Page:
Will the Housing Market Bloom This Spring?

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Will the Housing Market Bloom This Spring? | MyKCM

Spring is almost here, and many are wondering what it will bring for the housing market. Even though the pandemic continues on, it’s certain to be very different from the spring we experienced at this time last year. Here’s what a few industry experts have to say about the housing market and how it will bloom this season.

Danielle Hale, Chief Economistrealtor.com:

“Despite early weakness, we expect to see new listings grow in March and April as they traditionally do heading into spring, and last year’s extraordinarily low new listings comparison point will mean year over year gains. One other potential bright spot for would-be homebuyers, new construction, which has risen at a year over year pace of 20% or more for the last few months, will provide additional for-sale inventory relief.”

Ali Wolf, Chief Economist, Zonda:

“Some people will feel comfortable listing their home during the first half of 2021. Others will want to wait until the vaccines are widely distributed. This suggests more inventory will be for sale in late 2021 and into the spring selling season in 2022.”

Freddie Mac:

“Since reaching a low point in January, mortgage rates have risen by more than 30 basis points… However, the rise in mortgage rates over the next couple of months is likely to be more muted in comparison to the last few weeks, and we expect a strong spring sales season.”

Mark Fleming, Chief Economist, First American:

“As the housing market heads into the spring home buying season, the ongoing supply and demand imbalance all but assures more house price growth…Many find it hard to believe, but housing is actually undervalued in most markets and the gap between house-buying power and sale prices indicates there’s room for further house price growth in the months to come.”

Bottom Line

The experts are very optimistic about the housing market right now. If you pressed pause on your real estate plans over the winter, let’s chat to determine how you can re-engage in the homebuying process this spring.

Are we in for a repeat of 2008?

Are we heading into a bubble? Sources say No.

While many businesses have struggled throughout 2020, the Real Estate industry has continued to see rising home values and record sales.  Families who hunkered down together had lots of time to contemplate whether or not their current home still served their needs.  Many decided it was time to make a change.
With homes receiving multiple offers and buyers scrambling to make quick decisions, prices increased over 10% in most areas.  With no apparent end in sight, these conditions look eerily like those that preceded the market crash in 2008.  Here are the reasons that make this time different.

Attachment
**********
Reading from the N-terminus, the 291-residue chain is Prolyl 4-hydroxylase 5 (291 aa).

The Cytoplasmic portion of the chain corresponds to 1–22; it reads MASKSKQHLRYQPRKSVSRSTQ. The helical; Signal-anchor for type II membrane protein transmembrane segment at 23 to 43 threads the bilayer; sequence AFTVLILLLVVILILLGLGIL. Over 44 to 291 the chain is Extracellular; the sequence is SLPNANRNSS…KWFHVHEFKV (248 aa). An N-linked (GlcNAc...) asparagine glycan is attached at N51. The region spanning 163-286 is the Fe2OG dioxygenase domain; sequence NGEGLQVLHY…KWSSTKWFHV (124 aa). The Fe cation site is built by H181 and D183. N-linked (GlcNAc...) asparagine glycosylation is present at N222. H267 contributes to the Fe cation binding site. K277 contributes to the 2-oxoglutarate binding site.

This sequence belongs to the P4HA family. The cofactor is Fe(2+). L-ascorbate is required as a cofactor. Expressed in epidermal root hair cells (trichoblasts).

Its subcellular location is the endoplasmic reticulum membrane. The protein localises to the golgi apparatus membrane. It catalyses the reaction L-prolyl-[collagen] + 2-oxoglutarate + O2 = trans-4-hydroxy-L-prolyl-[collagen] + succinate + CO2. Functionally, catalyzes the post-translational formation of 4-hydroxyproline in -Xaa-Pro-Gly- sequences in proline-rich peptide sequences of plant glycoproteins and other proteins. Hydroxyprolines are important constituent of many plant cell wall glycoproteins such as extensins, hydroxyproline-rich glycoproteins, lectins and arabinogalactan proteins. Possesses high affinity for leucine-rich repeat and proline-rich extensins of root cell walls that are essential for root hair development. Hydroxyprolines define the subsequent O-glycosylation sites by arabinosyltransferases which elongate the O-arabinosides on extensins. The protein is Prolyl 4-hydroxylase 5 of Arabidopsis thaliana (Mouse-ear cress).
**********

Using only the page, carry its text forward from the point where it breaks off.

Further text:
1.     The demand for homes is far exceeding the supply. 
Prices for all items are driven by the laws of supply and demand.  Real Estate is no exception. When homes are scarce, the prices will rise creating what we call a Sellers’ Market. Unlike items that are manufactured, you cannot just “make more widgets”.  Inventory must be built up gradually by more builders building, or more sellers selling.  In 2008, home values continued to rise despite close to 12 months of available inventory.  Our current inventory is at an all-time low of only 1 – 2 months of inventory.  This situation causes prices to rise naturally.
2.        Lenders have raised the criteria for getting a mortgage. 
Prior to 2008, if you were breathing, you could generally get a mortgage.   The ease of getting a mortgage is measured by the Mortgage Credit Availability Index (MCAI).   Developed by the Mortgage Bankers Association, the higher the number, the easier it is to get approved.  Around 2006 this number had skyrocketed to over 868 from a previous average of around 400.  Today’s number sits around 122 and buyers go through vigorous scrutiny before receiving their final “Clear to Close.”
3.       Today’s Homeowners maintain a strong equity position.
The fallacy that homes always increase in value, previously led homeowners to treat their homes like a bank account and pull out money for items that did not increase the value of their home.  The truth is, real estate IS cyclical, and values CAN go down.  This usually happens in 7–10-year cycles. Today’s homeowners are better prepared.  Close to 40% of homeowners own their homes free and clear, and many more are classified as equity-rich, owing less than 50% of their home’s estimated market value.
What does this mean for anyone thinking of buying and selling?
While we see no significant market correction looming soon, most homeowners are in a better position for any market fluctuations that may occur in the near future.  Sellers continue to see quick sales, few repair requests, and record profits. Buyers are challenged to find homes, but those who persevere find that historic low mortgage rates still make this a great time to buy.  Without a crystal ball, no one knows just how long these good times will last.  Contact me today if you would like to know the true value of your home, or have any other market-related questions I can answer.